Hands-on review: Neo Smartpen N2
FYI, this story is more than a year old
The Neo Smartpen N2 proudly claims to bridge the gap between paper and digital. Artists, writers, scribblers will find this a welcome addition to their collection.
With competition from Apple's latest stylus, the Smartpen still offers the reliability of pen work with excellent digital output. Artists, writers, note takers and scribblers will find this a useful innovation that will doubtless be improved with user feedback and improvements to the app.
The Neo Smartpen works by connecting to the Neo Notes app via Bluetooth. Write in the Neo Notes stationery, and the pen's camera will convert your penstrokes into digital form.
However, the pen doesn't have to be paired with the app in order to capture notes. Once switched on the pen will capture and store anything written and will then sync this to the app when you have a Bluetooth connection.
The pen itself is fantastic to write with: the black ballpoint ink doesn't skip and penstroke transmission to the app is instantaneous. You don't even need to remember to turn the pen on - just tap the ink nib on the page and the pen will auto-start.
The Neo allows you to write normally and have your notes digitised, without having it feel like you're 'writing on glass'.
The main downside is that the Neo Smartpen is compatible only with Neo Notes stationery. The stationery range includes pocket sized notebooks, traditional A5 and A4 spiral notebooks and pads, along with plain pads that are ideal for drawing.
The paper is designed to help the app automatically detect what page you're on, so it knows when you start a new page, if you go back to a previous page or forward a few.
The pen's battery life is outstanding. You can use the pen icon at the top right of your app screen to control your pen's auto on-off and other settings so your battery isn't wasted. You don't even need to have the app open all the time, because it will be able to update its digital notebook later - as long as your pen's power button is on while writing.
The Neo Notes app has a minimal range of options - there are three pen thicknesses and eight colours to choose from - and I think there needs to be a better colour palette, especially for artists.
The app offers note transcription into a variety of languages. In theory it's easier to search your digital notes for specific keywords, but this seems to only work if you have neat handwriting. Simple words such as "the" were easy to find but "deliberation" wasn't recognised.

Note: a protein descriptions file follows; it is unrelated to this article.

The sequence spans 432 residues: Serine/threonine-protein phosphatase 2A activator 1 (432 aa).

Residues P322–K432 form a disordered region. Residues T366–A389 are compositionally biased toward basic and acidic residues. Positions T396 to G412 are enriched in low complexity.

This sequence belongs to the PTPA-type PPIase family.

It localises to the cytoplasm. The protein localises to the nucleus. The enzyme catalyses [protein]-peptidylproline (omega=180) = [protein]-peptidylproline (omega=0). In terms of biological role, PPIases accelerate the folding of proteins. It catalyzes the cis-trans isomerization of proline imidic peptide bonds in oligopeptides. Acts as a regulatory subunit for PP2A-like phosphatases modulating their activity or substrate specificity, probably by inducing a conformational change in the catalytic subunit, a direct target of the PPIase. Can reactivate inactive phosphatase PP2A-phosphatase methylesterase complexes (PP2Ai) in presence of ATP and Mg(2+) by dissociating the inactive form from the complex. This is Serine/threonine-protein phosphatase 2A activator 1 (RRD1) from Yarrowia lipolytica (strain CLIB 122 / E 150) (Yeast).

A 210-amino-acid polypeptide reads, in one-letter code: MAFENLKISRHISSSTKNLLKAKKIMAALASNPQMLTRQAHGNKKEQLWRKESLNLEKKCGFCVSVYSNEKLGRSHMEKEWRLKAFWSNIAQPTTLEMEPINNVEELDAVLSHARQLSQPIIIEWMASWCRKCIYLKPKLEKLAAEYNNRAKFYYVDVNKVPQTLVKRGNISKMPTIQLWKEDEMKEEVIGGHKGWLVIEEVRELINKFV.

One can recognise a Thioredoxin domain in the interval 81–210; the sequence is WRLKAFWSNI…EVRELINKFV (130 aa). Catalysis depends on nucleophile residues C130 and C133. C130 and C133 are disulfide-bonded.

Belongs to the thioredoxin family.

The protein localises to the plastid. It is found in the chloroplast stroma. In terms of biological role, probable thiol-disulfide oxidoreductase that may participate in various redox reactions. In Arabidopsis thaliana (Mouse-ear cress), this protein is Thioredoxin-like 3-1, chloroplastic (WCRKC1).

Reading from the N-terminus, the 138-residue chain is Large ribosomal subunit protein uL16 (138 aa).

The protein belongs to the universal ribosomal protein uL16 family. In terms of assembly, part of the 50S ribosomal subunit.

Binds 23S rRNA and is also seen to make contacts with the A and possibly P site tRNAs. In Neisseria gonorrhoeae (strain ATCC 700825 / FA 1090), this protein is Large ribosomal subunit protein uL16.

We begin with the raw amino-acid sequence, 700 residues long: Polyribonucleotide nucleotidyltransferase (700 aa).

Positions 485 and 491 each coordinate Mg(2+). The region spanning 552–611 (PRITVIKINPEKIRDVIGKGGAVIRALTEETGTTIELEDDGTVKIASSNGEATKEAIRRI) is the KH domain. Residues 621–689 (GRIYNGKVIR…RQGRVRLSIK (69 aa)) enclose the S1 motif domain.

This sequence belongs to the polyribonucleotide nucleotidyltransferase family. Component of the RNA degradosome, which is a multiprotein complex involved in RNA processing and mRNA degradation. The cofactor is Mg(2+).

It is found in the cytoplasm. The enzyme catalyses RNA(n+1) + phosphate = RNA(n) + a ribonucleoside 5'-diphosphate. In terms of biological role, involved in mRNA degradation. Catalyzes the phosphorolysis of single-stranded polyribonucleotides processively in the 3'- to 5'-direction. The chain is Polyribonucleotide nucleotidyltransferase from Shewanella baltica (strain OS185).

The Activities feature time and date stamps your notes, providing you with a calendar where you can see the notes you've made and on which days. This could be used when you need to recap your notes from a specific day and allow you to quickly find the exact notes you're looking for.
If you want to email your writing, you can mark the envelope symbol on the top right of your stationery so you can email the page direct from your app. I recommend this for exporting your writing and backing up your entire notebook through Google Drive Manager or EverNote.
In fact, you can use EverNote and Google Drive in addition to email - and content can also be shared directly into Microsoft OneNote and DropBox. This can work well in a business or education setting as a collaboration tool.
You can organise and copy specific pages into different notebooks. You can also long press a specific page on your app screen to share in four file formats: PNG, PDF, text or SVG file, compatible with graphic design software. I found it very easy to share my sketches to email and then fine-tune them in Adobe Illustrator.
The Neo Smartpen's design looks and works great. While you must also buy the specialised stationery, this pen is still a worthwhile product. I'm hopeful that eventually the Neo Notes app will offer a larger selection of colours for those who want their work to really pack a punch.
The Neo Smartpen is available online now in both New Zealand and Australia.